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Reserve Bank of Australia (RBA) has received more than 140 proposals for a digital Australian dollar, but fears it will displace the government currency.
Deputy Governor of the Central Bank of Australia BradBrad Jones said that after the launch of a pilot program to test the digital Australian dollar (eAUD), central bank staff were surprised by the interest in this project. The regulator received feedback from more than 80 financial institutions proposing options for using CBDC in various industries, including e-commerce and payments. RBA researchers will experiment with the proposed options early next year and plan to publish a progress report in mid-2023.
However, the regulator fears thatThe government's stablecoin could displace the Australian dollar, causing people to avoid commercial banks. Jones said Australians' deposits in savings accounts now accounted for more than 60% of total bank balances. If people choose to store funds in CBDC, they will begin to withdraw money from banks en masse. As a result, banking organizations may experience liquidity problems because they will not have sufficient capital to lend to consumers. All this will complicate the RBA's monetary policy.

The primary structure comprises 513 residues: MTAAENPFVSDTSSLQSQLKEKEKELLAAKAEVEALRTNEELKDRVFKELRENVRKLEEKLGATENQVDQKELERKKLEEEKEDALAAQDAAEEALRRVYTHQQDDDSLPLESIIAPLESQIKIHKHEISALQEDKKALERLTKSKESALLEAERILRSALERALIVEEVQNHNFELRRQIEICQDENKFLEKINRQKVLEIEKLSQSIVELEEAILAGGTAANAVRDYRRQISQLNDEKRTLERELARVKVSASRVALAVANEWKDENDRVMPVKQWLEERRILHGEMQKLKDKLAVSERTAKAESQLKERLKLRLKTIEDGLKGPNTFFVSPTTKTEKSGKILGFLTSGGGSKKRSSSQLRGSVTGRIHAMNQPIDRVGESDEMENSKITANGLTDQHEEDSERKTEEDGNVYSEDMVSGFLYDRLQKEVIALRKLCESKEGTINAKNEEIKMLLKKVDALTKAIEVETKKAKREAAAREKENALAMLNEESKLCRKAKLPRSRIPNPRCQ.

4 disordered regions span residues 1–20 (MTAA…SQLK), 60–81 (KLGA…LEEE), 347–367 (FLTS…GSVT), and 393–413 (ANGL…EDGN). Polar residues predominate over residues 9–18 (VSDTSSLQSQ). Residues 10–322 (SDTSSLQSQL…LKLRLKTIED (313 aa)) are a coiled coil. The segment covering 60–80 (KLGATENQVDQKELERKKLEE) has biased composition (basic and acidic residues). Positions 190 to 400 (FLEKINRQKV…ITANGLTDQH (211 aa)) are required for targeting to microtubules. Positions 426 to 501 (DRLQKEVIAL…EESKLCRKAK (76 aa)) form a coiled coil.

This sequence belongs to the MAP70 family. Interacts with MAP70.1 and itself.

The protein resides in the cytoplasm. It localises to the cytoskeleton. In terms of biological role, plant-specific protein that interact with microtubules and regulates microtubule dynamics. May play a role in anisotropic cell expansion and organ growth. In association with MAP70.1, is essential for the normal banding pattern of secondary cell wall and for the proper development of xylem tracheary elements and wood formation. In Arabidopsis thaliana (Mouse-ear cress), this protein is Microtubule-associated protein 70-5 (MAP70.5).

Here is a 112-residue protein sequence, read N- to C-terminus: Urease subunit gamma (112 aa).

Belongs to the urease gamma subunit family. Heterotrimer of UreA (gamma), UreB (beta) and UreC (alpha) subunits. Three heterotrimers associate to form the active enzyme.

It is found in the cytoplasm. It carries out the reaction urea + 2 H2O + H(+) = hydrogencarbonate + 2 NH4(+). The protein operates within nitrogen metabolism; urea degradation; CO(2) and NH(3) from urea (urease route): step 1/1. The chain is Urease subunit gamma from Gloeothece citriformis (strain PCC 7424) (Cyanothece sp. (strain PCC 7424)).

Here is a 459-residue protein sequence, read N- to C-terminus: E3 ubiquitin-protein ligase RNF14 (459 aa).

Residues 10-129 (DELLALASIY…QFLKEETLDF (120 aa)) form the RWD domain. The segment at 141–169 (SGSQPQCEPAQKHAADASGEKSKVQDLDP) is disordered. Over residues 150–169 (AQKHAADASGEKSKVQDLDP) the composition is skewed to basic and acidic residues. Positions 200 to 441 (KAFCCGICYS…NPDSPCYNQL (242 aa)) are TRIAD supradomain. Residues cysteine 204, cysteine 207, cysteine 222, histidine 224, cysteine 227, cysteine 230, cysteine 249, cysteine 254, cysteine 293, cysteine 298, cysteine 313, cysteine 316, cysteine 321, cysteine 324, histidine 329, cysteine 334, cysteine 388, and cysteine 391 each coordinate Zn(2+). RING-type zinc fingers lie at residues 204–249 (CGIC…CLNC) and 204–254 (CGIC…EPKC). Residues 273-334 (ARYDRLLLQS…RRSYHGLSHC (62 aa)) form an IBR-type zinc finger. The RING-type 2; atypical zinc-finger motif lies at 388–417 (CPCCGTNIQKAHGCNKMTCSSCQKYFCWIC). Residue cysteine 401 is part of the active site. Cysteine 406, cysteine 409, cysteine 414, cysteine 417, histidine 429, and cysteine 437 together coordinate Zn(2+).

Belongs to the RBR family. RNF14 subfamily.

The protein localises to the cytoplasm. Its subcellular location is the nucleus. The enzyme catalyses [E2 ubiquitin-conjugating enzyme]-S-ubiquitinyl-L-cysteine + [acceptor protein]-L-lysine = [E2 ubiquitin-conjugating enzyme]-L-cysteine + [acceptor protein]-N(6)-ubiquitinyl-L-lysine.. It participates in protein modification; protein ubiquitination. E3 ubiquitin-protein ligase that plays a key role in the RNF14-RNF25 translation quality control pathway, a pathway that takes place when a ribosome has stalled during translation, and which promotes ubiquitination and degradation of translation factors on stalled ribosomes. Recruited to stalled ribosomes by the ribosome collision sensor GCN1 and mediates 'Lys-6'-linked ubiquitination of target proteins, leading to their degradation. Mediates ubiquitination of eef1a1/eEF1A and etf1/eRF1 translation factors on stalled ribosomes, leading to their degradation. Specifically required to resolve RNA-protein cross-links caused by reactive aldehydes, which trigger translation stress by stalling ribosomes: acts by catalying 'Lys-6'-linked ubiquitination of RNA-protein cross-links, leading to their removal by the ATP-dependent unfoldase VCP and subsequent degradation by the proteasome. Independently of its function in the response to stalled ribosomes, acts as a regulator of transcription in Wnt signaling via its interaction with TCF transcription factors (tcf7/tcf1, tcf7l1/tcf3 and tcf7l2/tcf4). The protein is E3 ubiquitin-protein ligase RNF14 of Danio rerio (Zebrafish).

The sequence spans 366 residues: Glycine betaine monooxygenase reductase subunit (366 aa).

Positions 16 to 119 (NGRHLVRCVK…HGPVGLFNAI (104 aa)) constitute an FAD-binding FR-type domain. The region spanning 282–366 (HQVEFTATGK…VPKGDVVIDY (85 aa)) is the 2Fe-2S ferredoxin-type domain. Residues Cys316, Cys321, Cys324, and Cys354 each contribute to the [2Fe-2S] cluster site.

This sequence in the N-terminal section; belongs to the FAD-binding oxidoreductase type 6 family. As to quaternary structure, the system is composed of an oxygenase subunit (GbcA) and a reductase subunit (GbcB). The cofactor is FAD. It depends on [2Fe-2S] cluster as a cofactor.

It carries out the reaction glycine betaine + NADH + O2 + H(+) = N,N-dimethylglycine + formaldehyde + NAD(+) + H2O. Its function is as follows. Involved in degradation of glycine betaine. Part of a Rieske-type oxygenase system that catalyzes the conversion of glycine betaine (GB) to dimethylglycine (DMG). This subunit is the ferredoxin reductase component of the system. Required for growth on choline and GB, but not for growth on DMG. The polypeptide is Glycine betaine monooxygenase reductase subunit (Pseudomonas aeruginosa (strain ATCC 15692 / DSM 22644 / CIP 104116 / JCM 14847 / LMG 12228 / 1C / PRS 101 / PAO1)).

However, Jones suggested that digitalThe dollar still has certain advantages. The main ones are user confidentiality, fast transactions and reduced fees for payments. The RBA deputy governor added that the central bank will continue to issue paper notes as long as people consider them a public good.
A few years ago, the Central Bank of Australia announced that there were no compelling reasons to issue its own digital currency, since paper money was in great demand among local residents.